As the 2024 Spring Legislative Session in Springfield nears its May 24 adjournment date, the Chicagoland Chamber of Commerce continues to urge lawmakers to prioritize investments and proposals intended to solidify the Chicagoland region as a global hub for quantum technologies and development.

Earlier in Session, the Chamber introduced HB 4766 and SB 3474 to double the amount of Illinois Research and Development for eligible quantum investments. The bill is intended to spur increased private sector investments in quantum technologies as we continue to explore applications and greater commercialization of the technology. In addition to the Chamber’s quantum initiative, the Chamber is urging lawmakers to support a $500 million capital appropriation proposed by Governor Pritzker that will support the development of a quantum campus. The Chamber is also supporting other incentives proposed by the Illinois Department of Commerce and Economic Opportunity to support the State’s efforts to lure a campus. Last week, the Chamber testified alongside the Chicago Quantum Exchange in the Senate Revenue Committee on the topic of quantum technologies.

As the Chamber successfully makes targeted bets on high growth industries of the future, from data centers and tech to life sciences and electric vehicles, the Chicagoland region and Illinois are well-positioned to be global leaders in the field of quantum technologies.

Led by the Chicago Quantum Exchange, Argonne National Laboratory, Fermi Lab, and public-private partnerships between the University of Illinois, University of Chicago, and various corporate partners, Illinois can become a global leader in what will be one of the most consequential technological developments of the 21st century.

In October 2023, the Biden Administration, through the U.S. Department of Commerce, named Chicago as an official U.S. Regional and Innovation Technology Hub for quantum technologies — allowing for potential future federal funding opportunities. The Bloch Tech hub, the official name of the regional initiative put together to secure the federal funds and convene the relevant stakeholders, announced just a few weeks ago that it has moved to Phase II in the US EDA tech hub selection process. The Bloch Tech Hub proposal is expected create over 30,000 new jobs, attract and create 200 new quantum companies in Illinois, and generate $60 billion in economic impact. Earlier in May, Crain’s Chicago reported that the Chicagoland region is being considered for a $20 billion quantum computing campus.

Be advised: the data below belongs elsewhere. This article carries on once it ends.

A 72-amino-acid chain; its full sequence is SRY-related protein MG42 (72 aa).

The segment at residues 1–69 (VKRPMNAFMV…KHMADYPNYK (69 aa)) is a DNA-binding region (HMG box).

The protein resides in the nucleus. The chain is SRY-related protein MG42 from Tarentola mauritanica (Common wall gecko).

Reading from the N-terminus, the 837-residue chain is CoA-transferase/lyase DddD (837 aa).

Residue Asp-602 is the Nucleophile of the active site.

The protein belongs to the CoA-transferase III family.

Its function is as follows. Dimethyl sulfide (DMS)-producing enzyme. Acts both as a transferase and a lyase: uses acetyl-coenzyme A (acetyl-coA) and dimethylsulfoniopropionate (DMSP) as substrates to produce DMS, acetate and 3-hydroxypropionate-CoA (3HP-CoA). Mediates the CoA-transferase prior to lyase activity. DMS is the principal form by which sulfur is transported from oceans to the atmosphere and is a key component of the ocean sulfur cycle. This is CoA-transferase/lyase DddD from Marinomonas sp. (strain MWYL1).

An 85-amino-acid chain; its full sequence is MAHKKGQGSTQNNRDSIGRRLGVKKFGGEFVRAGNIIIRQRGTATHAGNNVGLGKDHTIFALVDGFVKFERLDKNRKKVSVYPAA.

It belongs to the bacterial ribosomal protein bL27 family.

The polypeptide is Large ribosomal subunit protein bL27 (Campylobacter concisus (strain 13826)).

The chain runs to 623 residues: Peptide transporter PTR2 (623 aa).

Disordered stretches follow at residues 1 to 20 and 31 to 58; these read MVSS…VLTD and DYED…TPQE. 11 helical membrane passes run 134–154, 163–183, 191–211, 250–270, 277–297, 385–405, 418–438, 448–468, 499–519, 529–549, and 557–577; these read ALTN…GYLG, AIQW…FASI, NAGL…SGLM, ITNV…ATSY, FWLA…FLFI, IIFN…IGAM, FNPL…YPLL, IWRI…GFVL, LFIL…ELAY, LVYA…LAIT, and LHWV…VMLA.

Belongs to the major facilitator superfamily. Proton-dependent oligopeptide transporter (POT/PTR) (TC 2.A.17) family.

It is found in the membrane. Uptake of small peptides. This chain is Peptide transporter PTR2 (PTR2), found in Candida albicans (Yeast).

Of the 31 tech hubs designated by the Biden administration, the Chicagoland region and Denver, Colorado were identified as the two quantum specific hubs that are eligible to receive millions in federal funding in coming years. Notably, Colorado Governor Jared Polis introduced his own quantum tax incentive package, which is now working its way through the Colorado legislature.

Lastly, one of the most exciting aspects of this progress is the opportunity to develop a quantum workforce. Nearly half of quantum jobs do not require an advanced degree, and the share of technician positions is projected to double in five years as the industry’s need for skilled trades like welding, pipe fitting, and machining grows. Additionally, nearly half of the interns in last year’s Superconducting Quantum Materials and Systems (SQMS) summer internship program were female or individuals from historically underserved communities. Nearly half of the participants in Fermilab’s The Quantum Garage average quantum job pays over $125,000 per year.

From our existing quantum ecosystem and workforce, to having the first start-up accelerator in Duality at the University of Chicago, to the proposals currently pending in Springfield, the Chicagoland region is well-positioned to win in this space. The Chicagoland Chamber is hopeful that legislative action will be taken in the coming weeks to further support this incredible opportunity before us.

Throughout Session, the Chicagoland Chamber of Commerce has led efforts to support a number of pro-economic and workforce development initiatives, in addition to successfully opposing a number of anti-business proposals. As the legislative session comes to a close, in addition to advocating for these quantum proposals, end-of-Session priorities include securing further reforms to the Illinois Biometric Privacy Act, establishing a carbon capture framework to support and build upon our clean energy transition, and stopping a number of proposed tax increases and burdensome regulations on employers.